Thursday, January 3, 2013
Breaking Through Self-Imposed Limits
Sometimes we get in our own way of success. I learned this lesson while watching my two seven year-old boys play together.
Often, as a parent, we say no to requests from our children. No to too much junk food. No to buying another toy. No to doing something dangerous. No, no, no. Children hear “no” a lot more often than ‘yes’ or ‘I love you.” But often it is necessary to say no, unless you want your child to turn into a spoiled, fat kid with one eye missing. Still, I realize that not every no is necessary, just convenient.
For instance, when my son asks me if I can help him build something that looks time-consuming I might say ‘no’ but maybe I need to say yes a few times just so he doesn’t give up hope. Eventually he will be weighed down by ‘no’ in life and the lessons of loss, rejection, and, denial will be learned with the pains of growing up. I would like to delay that a bit and say ‘yes’ a little more often.
Today was one of those days. Normally I would say no to his request to break wood with a hammer in the basement. But this time I let him do it, with his play date, and he loved it. He felt free and mischievous.
Sure it made a mess and sure some wood chunks hit them in the head and sure his friend banged a finger with the hammer, but no blood was shed, no bones broken, and no ER visits. Victory!
I cannot give up my parental authority and the obligations that go with being a dad, but I can reexamine where I can give into his whims and allow for a little chaos. The funny thing about it is that I felt as free as they did. When they smashed away with their hammers I felt like I was swinging along with them. They were breaking down barriers and seeing what it’s like to break the rules.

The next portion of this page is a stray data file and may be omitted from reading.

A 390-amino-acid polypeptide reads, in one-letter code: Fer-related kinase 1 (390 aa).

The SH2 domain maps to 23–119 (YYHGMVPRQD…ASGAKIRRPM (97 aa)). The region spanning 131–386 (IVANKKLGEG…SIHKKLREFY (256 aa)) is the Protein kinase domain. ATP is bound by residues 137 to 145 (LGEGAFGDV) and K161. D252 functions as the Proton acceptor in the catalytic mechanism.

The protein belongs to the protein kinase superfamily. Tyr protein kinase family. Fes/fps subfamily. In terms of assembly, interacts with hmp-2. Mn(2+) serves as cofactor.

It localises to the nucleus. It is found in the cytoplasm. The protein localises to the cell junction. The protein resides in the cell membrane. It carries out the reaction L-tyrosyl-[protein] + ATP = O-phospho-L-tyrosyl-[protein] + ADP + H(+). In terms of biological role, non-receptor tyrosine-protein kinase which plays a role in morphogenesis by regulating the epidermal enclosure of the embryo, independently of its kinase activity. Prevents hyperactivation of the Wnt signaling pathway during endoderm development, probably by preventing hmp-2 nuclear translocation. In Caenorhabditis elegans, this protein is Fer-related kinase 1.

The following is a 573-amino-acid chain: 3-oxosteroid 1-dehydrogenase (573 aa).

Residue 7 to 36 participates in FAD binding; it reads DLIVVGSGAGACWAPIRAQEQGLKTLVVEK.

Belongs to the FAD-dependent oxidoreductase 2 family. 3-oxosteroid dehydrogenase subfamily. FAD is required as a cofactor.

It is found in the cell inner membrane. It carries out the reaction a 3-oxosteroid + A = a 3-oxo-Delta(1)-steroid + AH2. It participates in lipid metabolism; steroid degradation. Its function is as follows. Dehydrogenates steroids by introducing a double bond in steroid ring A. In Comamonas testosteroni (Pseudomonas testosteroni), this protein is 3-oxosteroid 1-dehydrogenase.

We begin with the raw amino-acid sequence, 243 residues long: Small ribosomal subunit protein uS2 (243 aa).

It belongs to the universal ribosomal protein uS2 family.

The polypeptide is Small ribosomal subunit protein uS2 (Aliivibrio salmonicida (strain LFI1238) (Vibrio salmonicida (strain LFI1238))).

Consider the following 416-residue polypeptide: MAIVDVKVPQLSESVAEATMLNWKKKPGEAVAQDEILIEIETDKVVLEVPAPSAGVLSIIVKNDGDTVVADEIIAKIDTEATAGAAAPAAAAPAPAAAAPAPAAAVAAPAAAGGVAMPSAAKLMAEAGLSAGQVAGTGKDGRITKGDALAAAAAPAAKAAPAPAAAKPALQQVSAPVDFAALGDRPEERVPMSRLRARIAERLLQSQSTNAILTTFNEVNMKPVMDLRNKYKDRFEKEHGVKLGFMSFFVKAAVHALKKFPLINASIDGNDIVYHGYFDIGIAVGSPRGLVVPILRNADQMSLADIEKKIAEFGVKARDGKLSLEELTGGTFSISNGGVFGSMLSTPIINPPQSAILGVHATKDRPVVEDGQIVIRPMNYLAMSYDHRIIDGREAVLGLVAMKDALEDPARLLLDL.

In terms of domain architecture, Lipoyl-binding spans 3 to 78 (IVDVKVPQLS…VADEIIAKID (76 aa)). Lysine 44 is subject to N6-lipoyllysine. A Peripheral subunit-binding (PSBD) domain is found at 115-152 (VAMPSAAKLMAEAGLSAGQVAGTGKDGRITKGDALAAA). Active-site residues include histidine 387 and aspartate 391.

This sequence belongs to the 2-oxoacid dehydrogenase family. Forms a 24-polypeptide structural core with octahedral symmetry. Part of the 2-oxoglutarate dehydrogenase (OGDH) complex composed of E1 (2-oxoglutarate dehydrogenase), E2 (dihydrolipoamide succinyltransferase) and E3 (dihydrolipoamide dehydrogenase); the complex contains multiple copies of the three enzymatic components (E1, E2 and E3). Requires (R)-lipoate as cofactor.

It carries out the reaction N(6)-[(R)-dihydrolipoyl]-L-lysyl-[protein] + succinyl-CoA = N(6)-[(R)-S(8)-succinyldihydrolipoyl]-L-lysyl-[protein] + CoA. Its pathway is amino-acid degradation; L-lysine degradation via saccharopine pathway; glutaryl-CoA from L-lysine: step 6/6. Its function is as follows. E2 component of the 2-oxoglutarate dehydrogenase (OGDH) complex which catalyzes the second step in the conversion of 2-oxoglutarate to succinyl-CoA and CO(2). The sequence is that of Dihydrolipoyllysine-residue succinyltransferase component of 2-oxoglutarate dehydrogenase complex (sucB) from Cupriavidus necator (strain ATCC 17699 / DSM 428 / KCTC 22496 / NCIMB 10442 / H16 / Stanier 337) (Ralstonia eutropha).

We can all learn from this. We should say yes to ourselves when it comes to the behaviors we permit for ourselves. Throw caution to the wind a little. Take a risk. Try something new. Make a mess. Break stuff.
You will feel whole and new for it.
As a writer, book promoter, or marketer, learn to say yes a little more often. Do things you otherwise had not or would not have done. I guarantee that you will grow and be forever changed when you say no to no.
Brian Feinblum’s views, opinions, and ideas expressed in this blog are his alone and not that of his employer, the nation’s largest book promoter. You can follow him on Twitter @theprexpert and email him at firstname.lastname@example.org. He feels more important when discussed in the third-person. This is copyrighted by BookMarketingBuzzBlog 2012 ©